Showing posts with label old photographs. Show all posts
Showing posts with label old photographs. Show all posts

Friday, January 11, 2013

Cold Comfort Farm

I have been working alone today and apart from the sound of occasional gunfire and neighing horses, it is disconcertingly quiet. The barn I work in usually creaks and groans, but now it is eerily silent, as if hibernating for the winter. I am sitting in a 20' by 10' garden shed, with two convector heaters on full power. I still feel cold.

The books are depressing me today. So many of them have clearly never been read and at times, it feels as if the whole publishing industry is founded on unwanted gifts. In the skip for new books are dozens of copies of the bestsellers of recent Christmases: Frankie Boyle's autobiography, a Top Gear annual, all of Dan Brown's ouevre and countless celebrity memoirs. Very few of them are well-thumbed.

During these silent afternoons of muted light and creeping coldness, I find it hard not to think about my own mortality. Dealing with the detritus of the recently deceased, I'm only too aware that one day it will be my books and photographs that will be turned into lampshades, packaging and road surfacing material.

I have asked people to start saving photos and albums, without telling them why and several things have arrived during the last week. The best was a collection of pictures of a Sussex family taken between 1927 and 1929.

None of the images are particularly remarkable, but what interests me is that they show a society in transition. The older generation - all born during the mid-Victorian age - don't appear to have change their style of dress at all. The photo below could have been taken any time in the late nineteenth century, except that the boy is holding a model plane:


As usual, there are no names, but the locations are all in Sussex. The people in these pictures, particularly the older ones, would probably have spoken with a strong rural burr that was quite different from today's sub-London accent. Click here and you'll hear a real Sussex accent.











The increasingly independent young women of the 1920s must have shocked their grandparents, who had seen their slowly-changing world completely torn apart by the First World War. It's not the past that's a foreign country, it's the future and if you live long enough, you'll be a stranger in a strange land.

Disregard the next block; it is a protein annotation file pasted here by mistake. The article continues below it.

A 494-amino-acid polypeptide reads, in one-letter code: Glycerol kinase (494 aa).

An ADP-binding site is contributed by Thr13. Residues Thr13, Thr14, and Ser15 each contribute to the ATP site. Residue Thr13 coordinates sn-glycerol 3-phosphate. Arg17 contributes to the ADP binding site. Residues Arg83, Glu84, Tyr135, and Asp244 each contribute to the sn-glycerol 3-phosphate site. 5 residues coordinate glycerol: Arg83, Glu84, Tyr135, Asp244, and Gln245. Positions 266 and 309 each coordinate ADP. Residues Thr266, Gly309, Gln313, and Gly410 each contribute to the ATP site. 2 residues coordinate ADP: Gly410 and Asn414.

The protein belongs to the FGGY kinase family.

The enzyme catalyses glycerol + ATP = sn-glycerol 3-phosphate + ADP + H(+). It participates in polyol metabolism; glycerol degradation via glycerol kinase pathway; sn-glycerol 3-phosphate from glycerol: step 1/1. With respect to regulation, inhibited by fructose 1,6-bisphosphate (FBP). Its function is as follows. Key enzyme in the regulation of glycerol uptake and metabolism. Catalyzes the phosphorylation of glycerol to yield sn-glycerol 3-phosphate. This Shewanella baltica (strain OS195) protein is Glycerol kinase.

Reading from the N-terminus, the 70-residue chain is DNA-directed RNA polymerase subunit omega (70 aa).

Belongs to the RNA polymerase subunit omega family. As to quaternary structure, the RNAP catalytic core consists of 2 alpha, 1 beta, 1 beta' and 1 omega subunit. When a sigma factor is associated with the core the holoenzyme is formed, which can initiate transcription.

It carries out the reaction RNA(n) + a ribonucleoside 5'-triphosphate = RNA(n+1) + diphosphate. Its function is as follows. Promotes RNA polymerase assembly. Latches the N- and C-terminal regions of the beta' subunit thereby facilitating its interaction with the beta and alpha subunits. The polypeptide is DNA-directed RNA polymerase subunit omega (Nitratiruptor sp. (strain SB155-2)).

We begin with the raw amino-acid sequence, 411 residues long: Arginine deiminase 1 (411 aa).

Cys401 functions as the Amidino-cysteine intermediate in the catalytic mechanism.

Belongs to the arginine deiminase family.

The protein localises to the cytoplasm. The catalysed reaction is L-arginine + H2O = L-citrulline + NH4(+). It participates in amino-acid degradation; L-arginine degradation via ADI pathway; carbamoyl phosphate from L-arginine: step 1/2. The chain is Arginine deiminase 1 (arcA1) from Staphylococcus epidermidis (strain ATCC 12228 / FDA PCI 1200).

Wednesday, August 03, 2011

The Roaring Twenties

The 1920s might have roared for some people, but probably not for the subjects of a photo album I found yesterday:

Although I was born in the 1960s, this image feels very familiar to me. When I was a boy, there was a shoe shop in the road next to mine that had been opened by two brothers in the 1930s. It occupied the ground floors of two adjacent houses. One half contained a shoe repair workshop, where the brothers could usually be found; the other contained a showroom with countless boxes of shoes. I used to buy my Clarks Commandos there.

The workshop was like a time capsule. Nothing had been changed for 50 years and the fixture and fittings were all painted in a shade of brown that had probably become obsolete in 1949.

Even when the brothers were in their seventies, they continued to work, buffing leather shoes over ancient lathes. They finally retired in the early 1990s.

I love this idyllic photograph for so many reasons. It was about to be binned, so I'm very glad that it will now be seen by more people than ever.

I receive lots of old photograph albums at work. Many contain nothing more than snapshots which are of little interest to anyone; but the best have images that are either historically or artistically appealing. This photo may just be the work of an amateur who was having an 'artistic moment', but it doesn't deserve to be consigned to oblivion.

Is that graffiti? So much for the good old days.

This is a slightly creepy photograph: a man who looks like a waxwork dummy and a woman holding a doll. Very odd.

This is a bit of a Caspar David Friedrich scene, with the protagonist squaring up against the forces of nature.

This is a rare, naturalistic 'Monday is washday' scene. No Sunday best here.

A ridiculously large hat.

The first recorded sighting of a Kindle.



This is a very touching photo (assuming that rabbit stew was not on the menu).

This pensive pose is an early example of flash photography (look at the shadow in the background).

This Danny Kaye lookalike would have loved a full-blown Hammond organ. Perhaps he lived long enough to see one.

Finally, a picnic scene. The location and identity of these people will always be a mystery - I wish that I could transport myself back there, as they look as if they're having fun.

When I was 20, I met an elderly Welsh farmer on the outskirts of Lampeter. He looked at me and said "Ydych yn siarad Cymraeg?"I replied that I knew a little (I'd worked in a Welsh-speaking pub during the National Eisteddfod of Wales), but it would be a very limited conversation. He immediately switched to English and, like a man possessed, told me that I must sort out my photos:

"Write the names and dates on the back of all of your photographs. I've got albums and I don't know who they are. It's gone. Forgotten. I can't tell my sons who these people are. They're strangers. You need to write everything down."

I promised him that I wouldn't forget and I'm glad that the internet has given me the opportunity to repeat this man's sage advice.